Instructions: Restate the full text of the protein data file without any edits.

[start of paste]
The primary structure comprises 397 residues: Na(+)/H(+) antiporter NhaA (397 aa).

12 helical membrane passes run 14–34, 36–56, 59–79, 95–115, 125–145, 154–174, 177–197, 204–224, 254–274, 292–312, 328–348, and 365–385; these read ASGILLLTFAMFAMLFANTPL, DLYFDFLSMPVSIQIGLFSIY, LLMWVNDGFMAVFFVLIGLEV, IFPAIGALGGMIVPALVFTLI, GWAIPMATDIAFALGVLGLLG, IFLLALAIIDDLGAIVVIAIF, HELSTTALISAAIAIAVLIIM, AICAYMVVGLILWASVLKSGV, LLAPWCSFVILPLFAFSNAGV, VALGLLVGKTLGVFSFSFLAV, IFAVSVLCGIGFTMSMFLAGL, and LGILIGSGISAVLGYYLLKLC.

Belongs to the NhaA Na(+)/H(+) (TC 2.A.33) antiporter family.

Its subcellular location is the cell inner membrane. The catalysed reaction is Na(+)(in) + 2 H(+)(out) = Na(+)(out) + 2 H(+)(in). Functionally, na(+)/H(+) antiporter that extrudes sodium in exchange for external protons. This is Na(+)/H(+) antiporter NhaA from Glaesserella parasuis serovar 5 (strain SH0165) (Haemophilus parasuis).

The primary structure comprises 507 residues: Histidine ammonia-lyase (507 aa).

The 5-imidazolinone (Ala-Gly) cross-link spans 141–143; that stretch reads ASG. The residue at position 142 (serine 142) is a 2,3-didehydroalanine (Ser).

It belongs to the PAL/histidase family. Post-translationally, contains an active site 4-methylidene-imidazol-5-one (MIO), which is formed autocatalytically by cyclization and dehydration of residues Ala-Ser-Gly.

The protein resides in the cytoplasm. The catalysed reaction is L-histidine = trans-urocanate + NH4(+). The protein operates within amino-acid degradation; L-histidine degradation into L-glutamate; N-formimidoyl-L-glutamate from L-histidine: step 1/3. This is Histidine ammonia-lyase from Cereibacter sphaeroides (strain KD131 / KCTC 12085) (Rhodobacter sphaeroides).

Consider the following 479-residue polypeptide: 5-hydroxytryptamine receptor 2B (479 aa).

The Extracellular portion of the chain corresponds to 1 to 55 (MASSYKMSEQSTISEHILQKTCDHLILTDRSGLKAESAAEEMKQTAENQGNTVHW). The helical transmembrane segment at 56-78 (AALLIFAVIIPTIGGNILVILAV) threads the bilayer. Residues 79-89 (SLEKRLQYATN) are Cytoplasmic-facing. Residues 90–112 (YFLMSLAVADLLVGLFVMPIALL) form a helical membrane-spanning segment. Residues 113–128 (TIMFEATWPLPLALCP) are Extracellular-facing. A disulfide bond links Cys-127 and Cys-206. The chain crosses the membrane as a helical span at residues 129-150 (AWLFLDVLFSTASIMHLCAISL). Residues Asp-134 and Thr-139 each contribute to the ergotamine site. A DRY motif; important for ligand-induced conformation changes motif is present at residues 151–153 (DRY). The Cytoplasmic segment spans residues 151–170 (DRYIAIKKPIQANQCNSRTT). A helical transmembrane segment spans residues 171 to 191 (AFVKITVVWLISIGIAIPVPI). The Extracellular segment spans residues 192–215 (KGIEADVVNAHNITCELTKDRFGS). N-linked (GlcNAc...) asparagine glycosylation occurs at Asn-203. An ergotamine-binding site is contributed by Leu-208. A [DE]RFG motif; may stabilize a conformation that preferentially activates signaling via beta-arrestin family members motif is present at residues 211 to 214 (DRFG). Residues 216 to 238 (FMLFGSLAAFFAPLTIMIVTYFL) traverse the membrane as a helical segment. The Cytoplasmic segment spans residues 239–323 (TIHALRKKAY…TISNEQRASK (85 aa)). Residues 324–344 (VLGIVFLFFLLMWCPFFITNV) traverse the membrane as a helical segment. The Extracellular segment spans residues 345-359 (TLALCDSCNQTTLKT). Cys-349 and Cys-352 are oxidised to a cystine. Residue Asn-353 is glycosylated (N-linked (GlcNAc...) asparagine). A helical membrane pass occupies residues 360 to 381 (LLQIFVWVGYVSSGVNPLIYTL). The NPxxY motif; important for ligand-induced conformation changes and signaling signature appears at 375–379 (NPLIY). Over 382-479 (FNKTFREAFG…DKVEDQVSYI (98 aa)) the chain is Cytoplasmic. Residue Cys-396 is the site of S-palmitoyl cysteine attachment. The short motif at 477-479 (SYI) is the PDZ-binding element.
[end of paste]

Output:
The primary structure comprises 397 residues: Na(+)/H(+) antiporter NhaA (397 aa).

12 helical membrane passes run 14–34, 36–56, 59–79, 95–115, 125–145, 154–174, 177–197, 204–224, 254–274, 292–312, 328–348, and 365–385; these read ASGILLLTFAMFAMLFANTPL, DLYFDFLSMPVSIQIGLFSIY, LLMWVNDGFMAVFFVLIGLEV, IFPAIGALGGMIVPALVFTLI, GWAIPMATDIAFALGVLGLLG, IFLLALAIIDDLGAIVVIAIF, HELSTTALISAAIAIAVLIIM, AICAYMVVGLILWASVLKSGV, LLAPWCSFVILPLFAFSNAGV, VALGLLVGKTLGVFSFSFLAV, IFAVSVLCGIGFTMSMFLAGL, and LGILIGSGISAVLGYYLLKLC.

Belongs to the NhaA Na(+)/H(+) (TC 2.A.33) antiporter family.

Its subcellular location is the cell inner membrane. The catalysed reaction is Na(+)(in) + 2 H(+)(out) = Na(+)(out) + 2 H(+)(in). Functionally, na(+)/H(+) antiporter that extrudes sodium in exchange for external protons. This is Na(+)/H(+) antiporter NhaA from Glaesserella parasuis serovar 5 (strain SH0165) (Haemophilus parasuis).

The primary structure comprises 507 residues: Histidine ammonia-lyase (507 aa).

The 5-imidazolinone (Ala-Gly) cross-link spans 141–143; that stretch reads ASG. The residue at position 142 (serine 142) is a 2,3-didehydroalanine (Ser).

It belongs to the PAL/histidase family. Post-translationally, contains an active site 4-methylidene-imidazol-5-one (MIO), which is formed autocatalytically by cyclization and dehydration of residues Ala-Ser-Gly.

The protein resides in the cytoplasm. The catalysed reaction is L-histidine = trans-urocanate + NH4(+). The protein operates within amino-acid degradation; L-histidine degradation into L-glutamate; N-formimidoyl-L-glutamate from L-histidine: step 1/3. This is Histidine ammonia-lyase from Cereibacter sphaeroides (strain KD131 / KCTC 12085) (Rhodobacter sphaeroides).

Consider the following 479-residue polypeptide: 5-hydroxytryptamine receptor 2B (479 aa).

The Extracellular portion of the chain corresponds to 1 to 55 (MASSYKMSEQSTISEHILQKTCDHLILTDRSGLKAESAAEEMKQTAENQGNTVHW). The helical transmembrane segment at 56-78 (AALLIFAVIIPTIGGNILVILAV) threads the bilayer. Residues 79-89 (SLEKRLQYATN) are Cytoplasmic-facing. Residues 90–112 (YFLMSLAVADLLVGLFVMPIALL) form a helical membrane-spanning segment. Residues 113–128 (TIMFEATWPLPLALCP) are Extracellular-facing. A disulfide bond links Cys-127 and Cys-206. The chain crosses the membrane as a helical span at residues 129-150 (AWLFLDVLFSTASIMHLCAISL). Residues Asp-134 and Thr-139 each contribute to the ergotamine site. A DRY motif; important for ligand-induced conformation changes motif is present at residues 151–153 (DRY). The Cytoplasmic segment spans residues 151–170 (DRYIAIKKPIQANQCNSRTT). A helical transmembrane segment spans residues 171 to 191 (AFVKITVVWLISIGIAIPVPI). The Extracellular segment spans residues 192–215 (KGIEADVVNAHNITCELTKDRFGS). N-linked (GlcNAc...) asparagine glycosylation occurs at Asn-203. An ergotamine-binding site is contributed by Leu-208. A [DE]RFG motif; may stabilize a conformation that preferentially activates signaling via beta-arrestin family members motif is present at residues 211 to 214 (DRFG). Residues 216 to 238 (FMLFGSLAAFFAPLTIMIVTYFL) traverse the membrane as a helical segment. The Cytoplasmic segment spans residues 239–323 (TIHALRKKAY…TISNEQRASK (85 aa)). Residues 324–344 (VLGIVFLFFLLMWCPFFITNV) traverse the membrane as a helical segment. The Extracellular segment spans residues 345-359 (TLALCDSCNQTTLKT). Cys-349 and Cys-352 are oxidised to a cystine. Residue Asn-353 is glycosylated (N-linked (GlcNAc...) asparagine). A helical membrane pass occupies residues 360 to 381 (LLQIFVWVGYVSSGVNPLIYTL). The NPxxY motif; important for ligand-induced conformation changes and signaling signature appears at 375–379 (NPLIY). Over 382-479 (FNKTFREAFG…DKVEDQVSYI (98 aa)) the chain is Cytoplasmic. Residue Cys-396 is the site of S-palmitoyl cysteine attachment. The short motif at 477-479 (SYI) is the PDZ-binding element.